SOLAR DAILY
CEC Brings Solar Solution to major US Municipal Utility
San Antonio TX (SPX) Jul 15, 2015
Clean Energy Collective (CEC) has announced a new partnership with CPS Energy, bringing the first roofless community solar pilot project to San Antonio, Texas. CEC will develop a 1.2 MW (DC) solar PV facility, providing CPS Energy customers the opportunity to own local clean energy generation through CEC's Roofless Solar program. "We are excited to partner with Clean Energy Collective to b ... read more


SOLAR DAILY
Tropical peatland carbon losses from oil palm plantations may be underestimated

How do biofuel perennials affect the water cycle?

Scientists study ways to integrate biofuels and food crops on farms

Biogas to biomethane by water absorption column at low pressure and temps

SOLAR DAILY
Hitchhiking robot begins journey across U.S.

3-D-printed robot is hard at heart, soft on the outside

Hopping towards a better soft robot

Elon Musk funds major research grants on dangers of artificial intelligence

SOLAR DAILY
Galapagos airport evolves to renewable energy only

Con Edison Development Continues to Build Its Wind Power Portfolio

Amazon to build North Carolina wind farm

Can you actually hear 'inaudible' sound?

SOLAR DAILY
New fuel-cell materials pave the way for practical hydrogen-powered cars

In Mexico City, once beloved 'Beetle' car nearly extinct

China's Uber-style taxi app raises $2 bn

A learning method for energy optimization of the plug-in hybrid electric bus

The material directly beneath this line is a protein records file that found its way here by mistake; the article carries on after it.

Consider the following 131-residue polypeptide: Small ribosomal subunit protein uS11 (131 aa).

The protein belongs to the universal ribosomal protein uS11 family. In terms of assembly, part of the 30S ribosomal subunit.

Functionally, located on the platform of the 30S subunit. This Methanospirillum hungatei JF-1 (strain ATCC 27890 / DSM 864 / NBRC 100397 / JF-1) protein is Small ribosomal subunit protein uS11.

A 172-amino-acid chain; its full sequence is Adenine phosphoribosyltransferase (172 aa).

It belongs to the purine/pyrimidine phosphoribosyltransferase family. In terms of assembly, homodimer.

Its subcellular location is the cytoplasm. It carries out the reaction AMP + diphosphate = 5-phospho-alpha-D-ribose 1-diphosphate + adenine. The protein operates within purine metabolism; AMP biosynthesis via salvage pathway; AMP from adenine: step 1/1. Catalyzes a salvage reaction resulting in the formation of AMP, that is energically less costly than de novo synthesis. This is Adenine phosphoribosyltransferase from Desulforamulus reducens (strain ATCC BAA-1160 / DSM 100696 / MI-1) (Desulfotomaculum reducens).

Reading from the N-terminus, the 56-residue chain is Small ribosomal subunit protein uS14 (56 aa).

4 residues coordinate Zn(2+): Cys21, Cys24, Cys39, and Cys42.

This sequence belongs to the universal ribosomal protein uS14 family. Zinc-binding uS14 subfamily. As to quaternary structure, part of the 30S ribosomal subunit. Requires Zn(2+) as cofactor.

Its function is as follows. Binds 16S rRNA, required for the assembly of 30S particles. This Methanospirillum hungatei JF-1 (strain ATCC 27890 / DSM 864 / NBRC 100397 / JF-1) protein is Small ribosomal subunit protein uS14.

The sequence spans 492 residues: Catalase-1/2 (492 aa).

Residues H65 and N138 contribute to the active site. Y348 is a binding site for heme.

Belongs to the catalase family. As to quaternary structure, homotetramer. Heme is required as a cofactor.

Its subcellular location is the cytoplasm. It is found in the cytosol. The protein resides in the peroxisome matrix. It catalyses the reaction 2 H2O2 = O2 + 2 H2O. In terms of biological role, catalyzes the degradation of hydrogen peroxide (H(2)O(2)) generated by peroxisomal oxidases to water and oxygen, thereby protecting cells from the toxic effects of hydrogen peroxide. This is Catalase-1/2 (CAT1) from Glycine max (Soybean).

SOLAR DAILY
Tunneling out of the surface

Distributed technique for power 'scheduling' advances smart grid concept

Superconductor could be realized in a broken Lorenz invariant theory

Single-catalyst water splitter produces clean-burning hydrogen 24/7

SOLAR DAILY
TEPCO to Resume Fukushima Protective Cover Removal in Late July

Russia Will Start Selling Enriched Uranium to Europe

Russian firm dismisses South Africa nuclear build fears

Neutrons find 'missing' magnetism of plutonium

SOLAR DAILY
Tradable Energy Quotas offer fair and effective route to low carbon society

Scientists issue carbon price call to curb climate change

Climate: EU parliament backs reform of carbon market

Fossil fuels, low-carbon plans, in tug-of-war

SOLAR DAILY
Kidnappers free 12 loggers in Senegal's Casamance: army

Timber and construction, a well-matched couple

Rumors of southern pine deaths have been exaggerated

Can pollution help trees fight infection?




The content herein, unless otherwise known to be public domain, are Copyright 1995-2014 - Space Media Network. All websites are published in Australia and are solely subject to Australian law and governed by Fair Use principals for news reporting and research purposes. AFP, UPI and IANS news wire stories are copyright Agence France-Presse, United Press International and Indo-Asia News Service. ESA news reports are copyright European Space Agency. All NASA sourced material is public domain. Additional copyrights may apply in whole or part to other bona fide parties. Advertising does not imply endorsement, agreement or approval of any opinions, statements or information provided by Space Media Network on any Web page published or hosted by Space Media Network. Privacy Statement All images and articles appearing on Space Media Network have been edited or digitally altered in some way. Any requests to remove copyright material will be acted upon in a timely and appropriate manner. Any attempt to extort money from Space Media Network will be ignored and reported to Australian Law Enforcement Agencies as a potential case of financial fraud involving the use of a telephonic carriage device or postal service.